Francisco Lindor, Shinsuke Nakamura, and charisma: While We’re Waiting…

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Happy Wednesday, Blawg Pound. Today we’re going to be talking about an important attribute. It’s an attribute that your favorite — be it a favorite in sports, entertainment, sports entertainment, or something else altogether — most likely has. It’s an attribute that is impossible to quantify. It’s an attribute that exists in the same way that Justice Potter Stewart thought obscenity existed in his 1964 Jacobellis v. Ohio opinion vis-a-vis obscenity: You know it when you see it.

The attribute I am speaking of, friends, is charisma. One could drum up any number of definitions for what charisma is, and most would somehow relate to magnetism or charm. It manifests itself in all sorts of different ways, but the commonality is that a charismatic person is one from whom you do not want to look away. I saw comedian Hannibal Buress this past weekend at an impromptu standup show in Slavic Village; he has it. Recent Basketball Hall of Fame inductee Allen Iverson has it, as does his HOF classmate Shaquille O’Neal. LeBron James has it. Mark McGwire had it in the batter’s box, Arnold Palmer had it on the links, and James Brown had it on the stage. Donald Trump has it, god help us all.

Mark McGwire had charisma in the batter’s box, Arnold Palmer had it on the links, and James Brown had it on the stage. Donald Trump has it, god help us all

It’s a powerful, ineffable thing, this charisma. One of the reasons I’m so excited about young Francisco Lindor is that he has it. Charisma often reveals itself through the spoken word, but Frankie doesn’t need to say anything in order to catch your eye. His on-field production helps — 2-for-4 with a run scored on Opening Day is an auspicious beginning to his 2016 campaign — but I swear there’s something else there. Maybe it’s the smile, maybe it’s the grace with which he plays shortstop, maybe it’s the bounce in his step. The kid just has it. I suppose I could be imagining all of this because I like Lindor and he’s the most promising ballplayer we’ve seen in a while, but I think there’s something to this.

And this, sports fans, has all been a roundabout way of getting to the individual I really want to discuss. It has also been an attempt to hoodwink you into reading about wrestling. There’s a decent chance you stumbled upon some WrestleMania-related content over the past week and remembered, oh yeah, that’s a thing that exists. But WrestleMania does more than merely exist. It’s the Super Bowl of wrestling, and I say that with minimal hyperbole. It’s an occasion for all the wrasslin’ nerds from across the globe to come together and mark out as one.

Part of this past WrestleMania weekend in Dallas was Friday night’s NXT special. NXT is WWE’s developmental property, sort of like if the NBA D-League were somehow viewed as a purist’s version of basketball. NXT supporters are a fervent bunch. At its best, wrestling carries with it a tremendous sense of purity and respect. The performers do all they can for the crowd, and the crowd responds in kind. While WWE has to concern itself with mainstream appeal and finding a way to get on SportsCenter every now and then, NXT is just about wrasslin’.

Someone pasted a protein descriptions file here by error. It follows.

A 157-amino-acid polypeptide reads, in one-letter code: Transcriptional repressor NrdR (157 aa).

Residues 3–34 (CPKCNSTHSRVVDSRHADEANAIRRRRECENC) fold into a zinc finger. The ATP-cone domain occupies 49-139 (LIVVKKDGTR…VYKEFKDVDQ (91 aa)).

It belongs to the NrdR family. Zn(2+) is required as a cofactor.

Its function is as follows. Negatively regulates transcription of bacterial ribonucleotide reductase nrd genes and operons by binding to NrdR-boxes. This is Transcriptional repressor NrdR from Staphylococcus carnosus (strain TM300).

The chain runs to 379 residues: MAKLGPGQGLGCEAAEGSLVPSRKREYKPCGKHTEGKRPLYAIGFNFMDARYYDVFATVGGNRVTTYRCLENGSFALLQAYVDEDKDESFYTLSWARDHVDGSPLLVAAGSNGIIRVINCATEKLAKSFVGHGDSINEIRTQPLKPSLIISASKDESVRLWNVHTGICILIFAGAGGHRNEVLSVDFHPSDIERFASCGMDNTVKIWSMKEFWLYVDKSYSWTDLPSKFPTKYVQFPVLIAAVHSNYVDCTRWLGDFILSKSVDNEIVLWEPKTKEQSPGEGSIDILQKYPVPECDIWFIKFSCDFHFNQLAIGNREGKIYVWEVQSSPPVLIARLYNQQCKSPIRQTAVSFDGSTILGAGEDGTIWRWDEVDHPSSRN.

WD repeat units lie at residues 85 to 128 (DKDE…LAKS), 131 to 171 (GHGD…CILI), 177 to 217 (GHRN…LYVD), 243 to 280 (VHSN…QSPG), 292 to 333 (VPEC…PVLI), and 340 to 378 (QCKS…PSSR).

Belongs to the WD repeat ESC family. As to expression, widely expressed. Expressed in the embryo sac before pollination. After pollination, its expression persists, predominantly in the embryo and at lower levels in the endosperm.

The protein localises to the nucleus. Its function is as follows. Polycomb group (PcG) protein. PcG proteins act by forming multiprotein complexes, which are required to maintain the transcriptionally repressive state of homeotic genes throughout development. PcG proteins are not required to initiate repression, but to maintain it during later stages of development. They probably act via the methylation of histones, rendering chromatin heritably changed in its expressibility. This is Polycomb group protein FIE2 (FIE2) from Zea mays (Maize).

The part of the story that relates to charisma is this: Friday night’s show marked the NXT debut for a gentleman named Shinsuke Nakamura, among the biggest stars in Japanese wrestling. (Yes, pro wrestling is a thing in Japan.) Nakamura officially signed with WWE in February and was slated to first appear at NXT’s “Takeover” event in Dallas. Diehards could find his past matches online, but this was the first look at Nakamura for most American fans, yours truly included. It was a big deal. He was to compete against Sami Zayn, a plucky perpetual underdog type considered the heart and soul of NXT, who was fighting his last match in the promotion before being called up to WWE for good.

And my god, if you wanna talk charisma, have a look at Nakamura’s entrance. The crowd anticipated a classic, and they got it from the moment he walked on stage. (Totally understood if you’re not into wrestling, but if you’ve read this far, give it a shot. It’s like a great ABA player defecting to the NBA, but with more strobe lights and presumably less cocaine.)

He’s all weird faces and exaggerated gestures. There is no wasted motion, from his face to his fingertips. Everything carries a purpose with it. I don’t know what any of it is supposed to mean, least of all his haircut, but I don’t have to. I know it’s something uncommon. I know it isn’t something that everyone can do. I know it’s something that takes talent. The crowd’s reaction offers helpful context — people don’t just chant HO-LY SHIT willy nilly, you know — but Nakamura could be walking in a cave a million years ago and you’d still be intrigued.

The point, assuming there is one, is that charisma is valuable for the same reason that diamonds and oil and stuff are valuable. It’s uncommon. Athletes needn’t have it to be good. But when they do, it’s great.